If you miss your enrollment period, you can pay a fee for late enrollment which can vary from state to state. However, you do not have to do so when applying during a special enrollment period. A special enrollment period is a period in which someone can enroll in coverage outside the general enrollment window due to a specific qualifying event. 

Qualifying events are extraneous circumstances that are particularly beyond the scope of control.  For example, you are allowed to apply for coverage without a fee if your employer stops providing coverage suddenly or your previous medical health provider randomly closes their doors for business. Otherwise, your best option is to wait for a general enrollment period and go that route. In the long run it is less of a hassle to enroll during the general enrollment window.

Understanding Special and General Enrollment Periods
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General enrollment periods vary by coverage type. Medicare Part A will have a different enrollment period from Part D.  So be aware of your enrollment period for your specific coverage type to avoid enrolling in a coverage plan late, which can lead to a loss of coverage or interrupted coverage. If you are enrolling in Medicare Part A or Medicare Part B, open enrollment occurs in the early part of the calendar year.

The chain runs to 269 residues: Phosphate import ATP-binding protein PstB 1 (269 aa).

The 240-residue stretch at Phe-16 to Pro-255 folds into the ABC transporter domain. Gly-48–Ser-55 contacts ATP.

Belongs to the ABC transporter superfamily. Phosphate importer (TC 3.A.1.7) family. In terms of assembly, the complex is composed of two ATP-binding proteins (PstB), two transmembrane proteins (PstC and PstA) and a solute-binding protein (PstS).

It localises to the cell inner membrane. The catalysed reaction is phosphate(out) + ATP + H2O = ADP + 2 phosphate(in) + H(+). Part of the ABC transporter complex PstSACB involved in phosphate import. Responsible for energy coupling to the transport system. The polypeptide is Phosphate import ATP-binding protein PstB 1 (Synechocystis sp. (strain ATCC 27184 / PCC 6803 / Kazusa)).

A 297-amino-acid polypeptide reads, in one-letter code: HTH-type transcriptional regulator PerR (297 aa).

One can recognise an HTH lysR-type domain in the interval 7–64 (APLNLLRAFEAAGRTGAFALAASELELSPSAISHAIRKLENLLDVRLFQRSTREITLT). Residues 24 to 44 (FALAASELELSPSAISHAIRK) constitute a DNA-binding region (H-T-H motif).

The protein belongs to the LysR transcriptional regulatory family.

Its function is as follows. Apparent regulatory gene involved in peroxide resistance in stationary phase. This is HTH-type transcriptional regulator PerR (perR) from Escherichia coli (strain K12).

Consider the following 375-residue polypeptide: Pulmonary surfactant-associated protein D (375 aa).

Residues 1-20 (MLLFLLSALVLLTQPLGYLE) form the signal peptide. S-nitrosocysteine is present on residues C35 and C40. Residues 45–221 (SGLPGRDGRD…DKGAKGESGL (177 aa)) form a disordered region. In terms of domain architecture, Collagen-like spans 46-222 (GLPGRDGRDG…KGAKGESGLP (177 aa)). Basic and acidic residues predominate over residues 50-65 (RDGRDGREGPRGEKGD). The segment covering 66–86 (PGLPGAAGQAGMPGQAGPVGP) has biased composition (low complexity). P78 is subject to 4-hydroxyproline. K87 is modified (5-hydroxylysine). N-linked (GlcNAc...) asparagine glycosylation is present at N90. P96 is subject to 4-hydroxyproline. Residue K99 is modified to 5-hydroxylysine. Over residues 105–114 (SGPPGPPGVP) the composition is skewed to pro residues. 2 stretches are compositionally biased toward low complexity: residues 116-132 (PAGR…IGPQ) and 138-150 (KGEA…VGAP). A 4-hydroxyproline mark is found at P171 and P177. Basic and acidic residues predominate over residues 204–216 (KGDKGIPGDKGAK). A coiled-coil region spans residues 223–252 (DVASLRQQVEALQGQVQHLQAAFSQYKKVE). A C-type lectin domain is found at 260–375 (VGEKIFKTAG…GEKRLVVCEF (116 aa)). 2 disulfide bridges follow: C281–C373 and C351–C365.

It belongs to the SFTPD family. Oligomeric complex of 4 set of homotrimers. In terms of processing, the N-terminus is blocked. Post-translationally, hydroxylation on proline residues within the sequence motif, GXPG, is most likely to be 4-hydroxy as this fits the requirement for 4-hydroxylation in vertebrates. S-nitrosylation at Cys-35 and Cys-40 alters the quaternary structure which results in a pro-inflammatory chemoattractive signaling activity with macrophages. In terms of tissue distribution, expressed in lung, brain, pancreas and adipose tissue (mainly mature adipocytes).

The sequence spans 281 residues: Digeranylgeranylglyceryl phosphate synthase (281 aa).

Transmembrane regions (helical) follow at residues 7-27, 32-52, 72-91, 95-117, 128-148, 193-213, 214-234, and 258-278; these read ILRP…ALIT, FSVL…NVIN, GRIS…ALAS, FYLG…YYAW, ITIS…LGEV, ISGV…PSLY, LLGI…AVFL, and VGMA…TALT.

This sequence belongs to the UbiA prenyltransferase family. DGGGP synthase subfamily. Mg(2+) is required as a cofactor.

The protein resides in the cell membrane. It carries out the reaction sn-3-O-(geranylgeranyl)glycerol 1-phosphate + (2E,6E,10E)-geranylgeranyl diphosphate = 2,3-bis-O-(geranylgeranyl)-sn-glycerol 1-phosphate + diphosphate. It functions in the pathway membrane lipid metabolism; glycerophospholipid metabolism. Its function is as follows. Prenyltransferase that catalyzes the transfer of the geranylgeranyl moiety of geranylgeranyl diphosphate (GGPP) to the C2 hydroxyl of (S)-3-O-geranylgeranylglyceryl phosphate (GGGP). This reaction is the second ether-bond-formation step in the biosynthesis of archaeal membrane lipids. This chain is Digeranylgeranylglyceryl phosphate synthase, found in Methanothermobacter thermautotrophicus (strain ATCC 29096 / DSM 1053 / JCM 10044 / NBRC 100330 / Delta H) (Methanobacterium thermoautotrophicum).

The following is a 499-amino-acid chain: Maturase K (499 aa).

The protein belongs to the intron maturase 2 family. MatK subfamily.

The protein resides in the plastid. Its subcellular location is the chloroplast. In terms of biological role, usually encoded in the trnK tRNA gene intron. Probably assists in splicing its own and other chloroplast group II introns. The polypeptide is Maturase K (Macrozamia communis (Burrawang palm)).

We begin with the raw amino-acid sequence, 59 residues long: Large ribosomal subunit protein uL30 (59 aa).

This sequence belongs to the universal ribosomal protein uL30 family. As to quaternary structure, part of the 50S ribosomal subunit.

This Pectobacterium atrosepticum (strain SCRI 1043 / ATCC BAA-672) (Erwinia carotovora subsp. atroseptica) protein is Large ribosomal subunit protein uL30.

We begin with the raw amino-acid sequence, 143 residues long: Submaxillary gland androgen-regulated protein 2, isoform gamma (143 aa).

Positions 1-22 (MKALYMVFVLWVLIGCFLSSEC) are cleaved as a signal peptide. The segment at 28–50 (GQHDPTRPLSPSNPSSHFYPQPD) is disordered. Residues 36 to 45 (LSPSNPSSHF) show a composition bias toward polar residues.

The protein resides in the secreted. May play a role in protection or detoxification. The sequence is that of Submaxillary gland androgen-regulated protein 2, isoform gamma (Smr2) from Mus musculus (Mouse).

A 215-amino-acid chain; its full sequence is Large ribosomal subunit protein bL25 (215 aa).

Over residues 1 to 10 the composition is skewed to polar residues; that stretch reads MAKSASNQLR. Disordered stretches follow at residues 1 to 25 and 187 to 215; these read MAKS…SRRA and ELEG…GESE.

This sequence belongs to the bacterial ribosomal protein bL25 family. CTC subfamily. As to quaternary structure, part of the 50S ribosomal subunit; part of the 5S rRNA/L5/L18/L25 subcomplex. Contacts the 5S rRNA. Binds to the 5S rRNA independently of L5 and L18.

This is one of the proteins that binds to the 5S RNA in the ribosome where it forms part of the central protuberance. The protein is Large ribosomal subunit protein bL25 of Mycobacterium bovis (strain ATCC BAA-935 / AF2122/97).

It begins on January 1 and ends on March 31 each year. The Medicare Advantage Plan, which is also known as Medicare Part C, begins open enrollment annually on October 15, and enrollment closes on December 7. Medicare Part D enrollment also occurs during that enrollment period. Medicare Part C provides coverage through Medicare-approved private companies. Medicare Part D provides prescription drug coverage.

A final thing to note about qualifying for Medicare is it is possible to qualify for different types of Medicare coverage at different times. This can help decide on what plan you specifically need versus one that you are forced into having.  For instance, you may apply for Part A coverage when you reach 65 years of age. If you are still employed at that time, you may not require Medicare Part B due to being employed. However, you may qualify for additional Part B coverage after retirement. Checking in with your Medicare plan a few times throughout the enrollment and after will help you understand exactly what plans you are able to qualify for.

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